Drinking in moderation may have health benefits, but medical professionals agree that over-indulging has negative effects on health.
In 1987, according to the National Council of Alcoholism and Drug Dependence, National Alcohol Awareness month was founded with the focus of helping to reduce and end the stigma associated with alcoholism and alcohol addiction.
Overconsumption of alcohol is not just in America’s backyard, but is worldwide and leads to 3 million deaths annually. It affects all age groups. One specific police report showed that a mother was charged after her 3-month-old daughter was found to have a blood alcohol of 0.359. (Most states consider people impaired at 0.2 percent or less.) In addition, the abuse of alcohol is not limited to a certain socioeconomic status, race or sex. Our children are exposed to its effects as the number of underage drinkers is increasing. This has contributed to an increase in DUIs and deaths by 3.5 percent since 2015.
The World Health Organization has associated more than 200 diseases with the overconsumption of alcohol. This burden has taken a toll on society as its early use has been documented in China as early as 7,000 BC. Alcohol, if overconsumed, can lead to multiple health issues, including high blood pressure, liver disease, heart disease, anemia, blackouts, hallucinations, pancreatitis and sexual dysfunction, just to name a few, and it can systematically affect the entire body. Unfortunately, some of these diseases can linger even after the user has stopped all alcohol intake.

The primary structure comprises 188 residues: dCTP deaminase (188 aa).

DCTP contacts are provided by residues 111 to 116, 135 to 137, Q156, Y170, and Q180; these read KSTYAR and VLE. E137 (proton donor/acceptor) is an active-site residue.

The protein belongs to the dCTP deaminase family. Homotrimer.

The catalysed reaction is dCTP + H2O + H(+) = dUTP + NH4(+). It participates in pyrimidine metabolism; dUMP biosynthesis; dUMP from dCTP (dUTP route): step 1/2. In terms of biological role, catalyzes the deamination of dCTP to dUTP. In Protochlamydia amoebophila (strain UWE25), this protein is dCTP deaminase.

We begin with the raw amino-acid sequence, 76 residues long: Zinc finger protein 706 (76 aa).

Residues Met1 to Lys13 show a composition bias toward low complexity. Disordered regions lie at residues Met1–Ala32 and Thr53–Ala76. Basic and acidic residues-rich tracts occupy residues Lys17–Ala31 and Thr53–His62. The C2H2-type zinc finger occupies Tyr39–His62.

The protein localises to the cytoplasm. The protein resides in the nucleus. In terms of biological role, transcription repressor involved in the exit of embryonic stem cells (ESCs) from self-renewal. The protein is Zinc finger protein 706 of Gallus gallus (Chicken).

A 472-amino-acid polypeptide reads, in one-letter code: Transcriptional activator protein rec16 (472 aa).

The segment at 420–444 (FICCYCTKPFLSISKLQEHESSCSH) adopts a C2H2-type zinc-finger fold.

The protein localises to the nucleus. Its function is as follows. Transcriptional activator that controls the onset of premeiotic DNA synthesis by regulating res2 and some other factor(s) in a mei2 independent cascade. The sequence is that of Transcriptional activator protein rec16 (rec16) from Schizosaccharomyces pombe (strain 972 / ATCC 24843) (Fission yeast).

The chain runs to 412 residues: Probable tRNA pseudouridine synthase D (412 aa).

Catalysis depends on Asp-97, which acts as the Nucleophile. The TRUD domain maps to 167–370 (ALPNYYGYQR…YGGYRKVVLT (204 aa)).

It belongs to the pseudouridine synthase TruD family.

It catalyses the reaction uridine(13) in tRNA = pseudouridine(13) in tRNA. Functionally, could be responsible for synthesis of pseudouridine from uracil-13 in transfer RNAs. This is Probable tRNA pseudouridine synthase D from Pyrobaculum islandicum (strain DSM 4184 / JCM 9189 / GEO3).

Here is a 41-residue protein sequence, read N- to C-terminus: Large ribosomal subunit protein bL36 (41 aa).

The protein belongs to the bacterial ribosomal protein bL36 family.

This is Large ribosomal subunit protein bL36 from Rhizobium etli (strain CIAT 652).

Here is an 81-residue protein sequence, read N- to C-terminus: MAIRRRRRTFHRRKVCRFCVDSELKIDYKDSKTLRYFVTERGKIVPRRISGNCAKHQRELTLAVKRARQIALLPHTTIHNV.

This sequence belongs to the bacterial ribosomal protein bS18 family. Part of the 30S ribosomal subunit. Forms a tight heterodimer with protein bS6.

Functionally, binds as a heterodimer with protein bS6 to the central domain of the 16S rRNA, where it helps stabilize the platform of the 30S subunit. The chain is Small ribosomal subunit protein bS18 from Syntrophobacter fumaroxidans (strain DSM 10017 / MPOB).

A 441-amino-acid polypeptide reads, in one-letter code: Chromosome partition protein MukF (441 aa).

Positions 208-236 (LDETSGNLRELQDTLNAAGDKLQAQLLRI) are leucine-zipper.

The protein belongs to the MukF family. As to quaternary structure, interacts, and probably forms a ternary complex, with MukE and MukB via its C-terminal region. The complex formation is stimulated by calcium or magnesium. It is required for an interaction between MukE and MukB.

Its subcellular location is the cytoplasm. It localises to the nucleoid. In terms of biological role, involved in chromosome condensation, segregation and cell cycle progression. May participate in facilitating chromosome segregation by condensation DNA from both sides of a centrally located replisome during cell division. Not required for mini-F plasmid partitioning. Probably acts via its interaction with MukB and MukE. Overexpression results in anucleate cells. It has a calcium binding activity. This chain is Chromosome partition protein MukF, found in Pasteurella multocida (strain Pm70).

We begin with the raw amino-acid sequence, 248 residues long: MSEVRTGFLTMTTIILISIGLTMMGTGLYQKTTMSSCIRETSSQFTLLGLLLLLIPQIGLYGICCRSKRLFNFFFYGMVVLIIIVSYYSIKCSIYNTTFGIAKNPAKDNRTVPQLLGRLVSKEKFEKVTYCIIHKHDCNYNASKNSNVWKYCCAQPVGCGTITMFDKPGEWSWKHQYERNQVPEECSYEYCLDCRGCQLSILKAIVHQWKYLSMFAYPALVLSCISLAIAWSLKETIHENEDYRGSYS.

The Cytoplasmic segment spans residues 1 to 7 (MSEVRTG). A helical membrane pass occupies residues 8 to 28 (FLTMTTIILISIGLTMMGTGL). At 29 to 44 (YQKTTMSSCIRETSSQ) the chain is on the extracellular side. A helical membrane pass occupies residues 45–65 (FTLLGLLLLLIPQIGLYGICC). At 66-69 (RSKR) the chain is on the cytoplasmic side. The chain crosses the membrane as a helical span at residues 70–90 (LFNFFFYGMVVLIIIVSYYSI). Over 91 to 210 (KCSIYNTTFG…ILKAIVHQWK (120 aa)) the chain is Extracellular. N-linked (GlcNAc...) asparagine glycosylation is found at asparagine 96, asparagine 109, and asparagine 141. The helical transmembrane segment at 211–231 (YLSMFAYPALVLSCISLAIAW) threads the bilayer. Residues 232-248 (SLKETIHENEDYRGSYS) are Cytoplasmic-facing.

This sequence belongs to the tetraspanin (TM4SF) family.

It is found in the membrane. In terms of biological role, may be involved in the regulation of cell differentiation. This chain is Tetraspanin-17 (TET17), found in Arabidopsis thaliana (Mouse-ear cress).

In contrast, according to the American Heart Association, there can be health benefits to moderate drinking. One should always remember that moderation is the key to healthy living. The dietary guidelines recommend one drink for women and two drinks for men daily. This can potentially help reduce the risk of developing and dying of heart disease and may further reduce the risk of strokes. One drink is considered a 12-ounce beer or five ounces of wine. When it comes to whiskey, no more than two and one-half ounces should be consumed daily and it is recommended that a two-day break from alcohol weekly should be considered. Biblically, a passage in 1 Timothy 5:23 suggests drinking a little wine for “the stomach’s sake,” for digestive health.
In summary, alcohol intake can be detrimental to health and its overconsumption affects the world as a whole. On the other hand, if used in moderation, the benefits can actually be healthy to certain bodily organs.